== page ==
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Old 06-22-2011, 08:57 PM
Camilo Mesias
 
Default Trusted Boot in Fedora

I'm curious to know the use case(s) for this technology.

Does it enable certain types of behaviour that aren't possible currently?

Would it enable a system running Fedora to interact with other systems
with a greater guarantee about its behaviour or function?

Is it just something that system integrators would see as a feature
enabling them to make a secured system (ie something useful for RHEL)?

If it just allows you to optionally run a signed kernel, I don't
understand the point if it can be circumvented by choosing to run an
unsigned one. So I think there must be some benefit that isn't
obvious. What's the benefit?

-Cam
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Old 06-22-2011, 09:32 PM
Daniel J Walsh
 
Default Trusted Boot in Fedora

-----BEGIN PGP SIGNED MESSAGE-----
Hash: SHA1

On 06/22/2011 04:57 PM, Camilo Mesias wrote:
> I'm curious to know the use case(s) for this technology.
>
> Does it enable certain types of behaviour that aren't possible currently?
>
> Would it enable a system running Fedora to interact with other systems
> with a greater guarantee about its behaviour or function?
>
> Is it just something that system integrators would see as a feature
> enabling them to make a secured system (ie something useful for RHEL)?
>
> If it just allows you to optionally run a signed kernel, I don't
> understand the point if it can be circumvented by choosing to run an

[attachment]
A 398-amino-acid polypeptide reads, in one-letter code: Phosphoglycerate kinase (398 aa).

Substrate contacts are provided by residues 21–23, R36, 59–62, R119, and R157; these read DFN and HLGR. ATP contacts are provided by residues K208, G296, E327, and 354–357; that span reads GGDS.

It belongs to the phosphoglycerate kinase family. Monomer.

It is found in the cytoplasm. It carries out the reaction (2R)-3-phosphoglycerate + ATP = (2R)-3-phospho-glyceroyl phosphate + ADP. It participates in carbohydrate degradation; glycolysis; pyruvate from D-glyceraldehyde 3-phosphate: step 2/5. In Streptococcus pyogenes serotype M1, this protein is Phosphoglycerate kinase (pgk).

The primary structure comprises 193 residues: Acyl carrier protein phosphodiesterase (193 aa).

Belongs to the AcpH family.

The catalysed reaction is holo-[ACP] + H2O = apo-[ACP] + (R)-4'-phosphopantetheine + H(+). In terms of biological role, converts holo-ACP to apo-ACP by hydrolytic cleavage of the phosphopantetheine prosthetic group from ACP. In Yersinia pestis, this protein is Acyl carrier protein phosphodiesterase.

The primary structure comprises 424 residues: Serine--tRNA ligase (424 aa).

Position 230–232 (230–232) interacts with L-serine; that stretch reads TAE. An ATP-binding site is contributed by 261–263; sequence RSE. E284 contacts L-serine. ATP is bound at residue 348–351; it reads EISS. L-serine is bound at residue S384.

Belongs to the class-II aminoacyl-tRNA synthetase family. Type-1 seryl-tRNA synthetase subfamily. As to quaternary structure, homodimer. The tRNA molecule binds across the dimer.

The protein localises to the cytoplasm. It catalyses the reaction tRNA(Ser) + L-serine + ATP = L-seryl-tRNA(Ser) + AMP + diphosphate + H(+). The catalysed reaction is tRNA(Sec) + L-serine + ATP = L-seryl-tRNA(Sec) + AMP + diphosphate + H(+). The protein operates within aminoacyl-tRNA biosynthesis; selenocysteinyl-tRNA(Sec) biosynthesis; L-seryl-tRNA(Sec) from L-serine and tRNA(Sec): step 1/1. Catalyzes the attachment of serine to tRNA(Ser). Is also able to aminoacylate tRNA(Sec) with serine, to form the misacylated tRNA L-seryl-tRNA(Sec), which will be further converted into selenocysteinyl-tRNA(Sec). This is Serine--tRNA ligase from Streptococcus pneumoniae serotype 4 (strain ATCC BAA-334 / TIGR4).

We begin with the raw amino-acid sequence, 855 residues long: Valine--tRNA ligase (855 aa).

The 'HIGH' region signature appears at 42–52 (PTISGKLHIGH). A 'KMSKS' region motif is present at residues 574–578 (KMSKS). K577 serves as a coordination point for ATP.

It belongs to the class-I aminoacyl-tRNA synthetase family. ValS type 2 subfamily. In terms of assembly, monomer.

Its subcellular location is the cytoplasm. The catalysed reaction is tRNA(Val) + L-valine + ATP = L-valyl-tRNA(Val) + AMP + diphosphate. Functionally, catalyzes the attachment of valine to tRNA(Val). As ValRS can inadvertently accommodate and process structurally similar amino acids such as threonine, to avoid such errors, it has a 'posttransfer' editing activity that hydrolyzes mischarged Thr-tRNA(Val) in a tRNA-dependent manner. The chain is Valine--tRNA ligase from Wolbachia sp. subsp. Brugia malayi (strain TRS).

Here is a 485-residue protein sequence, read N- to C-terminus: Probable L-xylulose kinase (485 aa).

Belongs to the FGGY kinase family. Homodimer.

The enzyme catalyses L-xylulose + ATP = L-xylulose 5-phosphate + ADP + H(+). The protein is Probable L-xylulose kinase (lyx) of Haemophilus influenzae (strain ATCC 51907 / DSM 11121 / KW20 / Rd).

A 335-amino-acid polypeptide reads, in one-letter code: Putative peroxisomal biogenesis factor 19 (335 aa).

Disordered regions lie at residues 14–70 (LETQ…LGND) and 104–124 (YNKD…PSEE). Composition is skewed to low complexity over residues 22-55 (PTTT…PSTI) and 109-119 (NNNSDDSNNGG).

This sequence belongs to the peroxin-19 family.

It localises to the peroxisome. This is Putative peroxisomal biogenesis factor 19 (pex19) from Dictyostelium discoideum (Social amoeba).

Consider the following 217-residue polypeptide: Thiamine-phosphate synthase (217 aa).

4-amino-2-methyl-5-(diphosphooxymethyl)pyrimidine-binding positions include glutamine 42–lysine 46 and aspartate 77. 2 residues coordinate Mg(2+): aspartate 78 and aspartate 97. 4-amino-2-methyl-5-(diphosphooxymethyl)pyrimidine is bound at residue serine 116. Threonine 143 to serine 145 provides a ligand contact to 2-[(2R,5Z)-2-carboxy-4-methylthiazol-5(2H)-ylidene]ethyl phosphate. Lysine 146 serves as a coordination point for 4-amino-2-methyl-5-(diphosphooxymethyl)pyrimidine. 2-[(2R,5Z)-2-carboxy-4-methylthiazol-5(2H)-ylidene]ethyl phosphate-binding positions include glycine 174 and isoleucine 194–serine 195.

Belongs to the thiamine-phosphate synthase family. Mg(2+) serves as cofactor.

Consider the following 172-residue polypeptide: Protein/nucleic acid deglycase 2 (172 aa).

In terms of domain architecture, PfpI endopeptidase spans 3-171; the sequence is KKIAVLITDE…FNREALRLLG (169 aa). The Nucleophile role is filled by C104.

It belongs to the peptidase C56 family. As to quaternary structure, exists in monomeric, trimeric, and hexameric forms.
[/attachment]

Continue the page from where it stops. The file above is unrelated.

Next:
> unsigned one. So I think there must be some benefit that isn't
> obvious. What's the benefit?
>
> -Cam
The idea is to allow certain tools/machines to make judgments on how
"trusted" a machine is. For example you could set up a VPN server that
says I will only allow a machine that passes the "Trusted" test to join
my network. Another potential example would be to not allow a guest
machine to run on your host if its OS is not "Trusted" Or to have a
guest OS check to see if the Host Server is Trusted or stop running.

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Version: GnuPG v1.4.11 (GNU/Linux)
Comment: Using GnuPG with Fedora - http://enigmail.mozdev.org/

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=JaeC
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Old 06-23-2011, 12:02 AM
James Morris
 
Default Trusted Boot in Fedora

On Wed, 22 Jun 2011, Simo Sorce wrote:

> > If so, is there a mechanism to disable that functionality, or mark a
> > kernel as trusted, so that I could, for example, run a kernel I built
> > myself or one from another RPM?
>
> I would say that if this feature prevents users from creating their own
> trusted kernels we shouldn't probably care supporting it.

After digging through the sparse documentation, it seems the lcptools
package is how you would do this, although it's not really clear at all.
The LCP user tools manual was last updated in 2007.

The tboot package doesn't seem to have been updated since 2010.

Is this being actively maintained?


- James
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Old 06-23-2011, 01:55 AM
Eric Paris
 
Default Trusted Boot in Fedora

On 06/22/2011 03:02 PM, Matthew Garrett wrote:
> http://fedoraproject.org/wiki/Features/Trusted_Boot is a proposed
> feature for F16. We've traditionally had a hard objection to the
> functionality because it required either the distribution or downloading
> of binary code that ran on the host CPU, but it seems that there'll